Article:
The beard made him seem all the wiser and more experienced, while at the same time more the everyman. It was a beard that caused you to hold the face behind it in a kind of awe, but also made you feel immediately at ease.

At the reception after the presentation I’d hovered around the Admiral, as several of my more go-getting colleagues chatted with him… about Victoria, about different classes of ships, about life in Canada’s Navy. I’d wracked my brain for something clever to say but was ultimately very relieved when he moved from our group
over to another.

About an hour or two later I was told I hadn’t made it into the Navy but that there was a place for me in the Army if I was still interested.

Yes, yes I was.

After a couple of hours in the library I made my way to Timmy’s, spending my last five dollars – bus fare and snack money – on a hot chocolate and donut. When I could nurse those for no longer, I stopped by the used records shop and then the used book store, and finally our apartment.

Sasha was sitting on the step inside our front door.

You’re back pretty early.

Slow morning. I figured I’d come home, and then go to the gym. I’ve got to be in fighting shape in case the recruiting centre calls.

You know what you could do while you’re waiting like this? Get your drivers’ license. I’m waiting for a taxi because no bus will go out to the Lincoln Road at this time of day so I can serve lunch, only the cabs are forty minutes getting here because of the snow. You’re twenty-five years old and you don’t even know how to drive.

Unbelievable, right? It’s not like we can afford a car, anyway.

Yes, but when we can it would be nice if you could.

Then her taxi pulled up, headlights brightening the falling white.

See you tonight.

The wind gusted the door shut with a bang.

I went upstairs into the slanty shanty. My feet, hands, and face were totally numb. I put on some coffee, and washed the breakfast dishes. Then I took out the phone book and called Young Drivers of Canada. They had lessons starting this weekend. Yes, they accepted MasterCard.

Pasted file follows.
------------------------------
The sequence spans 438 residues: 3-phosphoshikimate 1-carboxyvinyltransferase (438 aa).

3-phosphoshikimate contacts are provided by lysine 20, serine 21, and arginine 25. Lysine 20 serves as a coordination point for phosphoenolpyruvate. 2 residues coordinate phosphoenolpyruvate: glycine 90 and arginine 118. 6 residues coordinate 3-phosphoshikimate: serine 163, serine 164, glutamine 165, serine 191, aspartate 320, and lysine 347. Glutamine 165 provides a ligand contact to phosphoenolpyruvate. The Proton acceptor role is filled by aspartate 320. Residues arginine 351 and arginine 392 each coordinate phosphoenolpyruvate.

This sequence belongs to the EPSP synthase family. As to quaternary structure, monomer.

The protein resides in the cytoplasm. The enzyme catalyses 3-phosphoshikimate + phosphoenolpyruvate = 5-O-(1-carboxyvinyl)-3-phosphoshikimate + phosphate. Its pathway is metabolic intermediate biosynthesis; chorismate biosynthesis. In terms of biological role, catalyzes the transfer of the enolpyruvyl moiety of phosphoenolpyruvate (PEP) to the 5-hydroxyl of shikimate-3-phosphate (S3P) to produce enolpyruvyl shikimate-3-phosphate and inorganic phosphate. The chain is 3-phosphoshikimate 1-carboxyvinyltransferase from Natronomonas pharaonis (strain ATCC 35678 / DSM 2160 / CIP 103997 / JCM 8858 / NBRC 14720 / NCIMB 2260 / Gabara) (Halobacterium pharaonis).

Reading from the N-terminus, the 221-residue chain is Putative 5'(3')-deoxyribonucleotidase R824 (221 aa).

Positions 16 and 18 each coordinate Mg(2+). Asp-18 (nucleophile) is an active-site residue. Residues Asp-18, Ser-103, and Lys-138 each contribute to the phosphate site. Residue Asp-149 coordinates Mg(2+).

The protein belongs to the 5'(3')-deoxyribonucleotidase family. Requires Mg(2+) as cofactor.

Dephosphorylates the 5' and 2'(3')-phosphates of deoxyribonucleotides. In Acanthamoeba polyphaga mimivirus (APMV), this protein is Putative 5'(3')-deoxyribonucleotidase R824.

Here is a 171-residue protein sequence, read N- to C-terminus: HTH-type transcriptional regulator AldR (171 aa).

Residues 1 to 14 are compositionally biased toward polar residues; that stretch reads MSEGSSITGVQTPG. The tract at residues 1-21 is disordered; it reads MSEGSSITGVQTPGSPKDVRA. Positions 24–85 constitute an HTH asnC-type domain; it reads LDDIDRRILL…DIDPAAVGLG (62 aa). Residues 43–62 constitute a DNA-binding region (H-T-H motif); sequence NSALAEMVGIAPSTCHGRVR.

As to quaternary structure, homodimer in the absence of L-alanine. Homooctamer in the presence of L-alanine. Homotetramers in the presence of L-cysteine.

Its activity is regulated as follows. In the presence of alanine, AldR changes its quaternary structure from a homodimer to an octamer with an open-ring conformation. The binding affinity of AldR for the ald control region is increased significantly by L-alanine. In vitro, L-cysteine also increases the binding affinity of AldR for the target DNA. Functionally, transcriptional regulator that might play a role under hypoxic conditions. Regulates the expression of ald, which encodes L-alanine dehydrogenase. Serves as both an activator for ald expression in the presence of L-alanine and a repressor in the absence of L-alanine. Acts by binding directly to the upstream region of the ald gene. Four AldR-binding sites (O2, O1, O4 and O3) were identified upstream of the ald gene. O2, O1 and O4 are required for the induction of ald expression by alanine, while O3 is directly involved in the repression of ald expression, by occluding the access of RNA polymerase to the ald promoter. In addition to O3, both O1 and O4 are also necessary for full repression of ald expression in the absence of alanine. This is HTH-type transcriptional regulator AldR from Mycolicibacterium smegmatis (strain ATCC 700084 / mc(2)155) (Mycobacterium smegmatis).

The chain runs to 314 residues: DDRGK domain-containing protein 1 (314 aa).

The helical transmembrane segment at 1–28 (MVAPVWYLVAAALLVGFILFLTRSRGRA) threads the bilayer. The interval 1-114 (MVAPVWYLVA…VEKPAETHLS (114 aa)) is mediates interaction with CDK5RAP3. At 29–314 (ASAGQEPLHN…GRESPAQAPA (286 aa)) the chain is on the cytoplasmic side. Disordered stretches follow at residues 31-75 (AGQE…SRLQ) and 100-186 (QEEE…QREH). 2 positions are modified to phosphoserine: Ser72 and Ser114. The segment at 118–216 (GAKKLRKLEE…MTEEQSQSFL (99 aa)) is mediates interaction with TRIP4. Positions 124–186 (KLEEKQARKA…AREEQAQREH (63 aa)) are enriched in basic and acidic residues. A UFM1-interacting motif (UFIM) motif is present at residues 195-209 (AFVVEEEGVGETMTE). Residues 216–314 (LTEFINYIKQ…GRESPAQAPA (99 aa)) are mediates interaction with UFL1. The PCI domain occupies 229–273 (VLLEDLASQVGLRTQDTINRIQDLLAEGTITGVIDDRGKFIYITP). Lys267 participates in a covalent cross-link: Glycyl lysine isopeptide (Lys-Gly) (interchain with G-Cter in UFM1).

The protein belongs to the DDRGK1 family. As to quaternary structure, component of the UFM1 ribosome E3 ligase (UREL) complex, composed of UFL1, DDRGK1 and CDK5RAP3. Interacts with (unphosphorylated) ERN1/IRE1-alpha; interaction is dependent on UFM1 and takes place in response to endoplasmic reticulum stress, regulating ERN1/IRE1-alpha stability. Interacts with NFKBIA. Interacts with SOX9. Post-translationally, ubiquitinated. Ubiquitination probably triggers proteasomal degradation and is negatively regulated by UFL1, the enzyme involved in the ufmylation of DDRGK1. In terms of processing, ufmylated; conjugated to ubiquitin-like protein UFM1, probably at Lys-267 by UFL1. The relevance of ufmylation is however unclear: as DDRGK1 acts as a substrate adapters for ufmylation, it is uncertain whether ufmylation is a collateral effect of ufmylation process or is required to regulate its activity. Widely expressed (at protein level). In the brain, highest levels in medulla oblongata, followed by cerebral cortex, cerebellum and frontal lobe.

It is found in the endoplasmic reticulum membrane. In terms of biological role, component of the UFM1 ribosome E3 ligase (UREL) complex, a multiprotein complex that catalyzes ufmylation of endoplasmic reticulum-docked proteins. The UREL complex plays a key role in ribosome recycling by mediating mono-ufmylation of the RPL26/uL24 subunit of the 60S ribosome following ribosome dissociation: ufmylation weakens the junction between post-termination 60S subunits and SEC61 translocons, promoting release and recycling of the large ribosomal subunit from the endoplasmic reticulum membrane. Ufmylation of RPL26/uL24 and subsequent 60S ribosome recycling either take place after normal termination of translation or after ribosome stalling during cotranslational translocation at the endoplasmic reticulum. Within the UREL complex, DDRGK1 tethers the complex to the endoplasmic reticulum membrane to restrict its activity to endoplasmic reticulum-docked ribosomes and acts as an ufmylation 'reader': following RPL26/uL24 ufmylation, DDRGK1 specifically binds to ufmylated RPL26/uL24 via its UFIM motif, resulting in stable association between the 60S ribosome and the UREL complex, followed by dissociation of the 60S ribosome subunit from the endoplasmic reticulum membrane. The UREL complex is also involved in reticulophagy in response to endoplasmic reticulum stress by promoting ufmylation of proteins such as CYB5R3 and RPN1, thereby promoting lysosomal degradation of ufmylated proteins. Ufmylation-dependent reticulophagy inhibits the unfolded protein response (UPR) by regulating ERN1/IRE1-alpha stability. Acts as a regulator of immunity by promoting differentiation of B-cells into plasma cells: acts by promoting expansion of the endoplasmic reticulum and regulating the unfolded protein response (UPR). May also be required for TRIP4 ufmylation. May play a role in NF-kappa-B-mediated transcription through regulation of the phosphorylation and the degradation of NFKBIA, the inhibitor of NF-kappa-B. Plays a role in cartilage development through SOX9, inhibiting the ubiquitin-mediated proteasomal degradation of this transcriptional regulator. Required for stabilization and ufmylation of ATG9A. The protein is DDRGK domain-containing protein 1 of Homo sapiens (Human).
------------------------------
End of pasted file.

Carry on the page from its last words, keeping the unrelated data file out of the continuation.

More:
I thought about going to the YMCA to hit the treadmill and use the weight machines. I’d been a bit negligent with that lately.

The wind swooped and howled around the apartment. Outside the street and sidewalk looked increasingly impassible. I lay down on the mattress with the idea of closing my eyes for just a couple of minutes. Instead I slept for nearly ten hours.

When I woke up, Sasha was in the room using the computer.

When did you get home?

Around four. We closed early. Pierre drove me home.

Nice. Pierre’s the gay one, right?

Not that I know of. What’s that on your face?

Did you forget to shave?

I’m growing a beard.

Good luck with that.

You know how NHL players don’t shave during playoffs? It’s the same kind of thing.

Have a good sleep.

I signed out early from work again the next morning, and again walked home. The roads weren’t too bad. It had warmed up in the previous evening and the snow had started to melt. Sasha’s bicycle was gone from the landing of the slanty shanty.

I went upstairs and opened a beer. It was officially the weekend.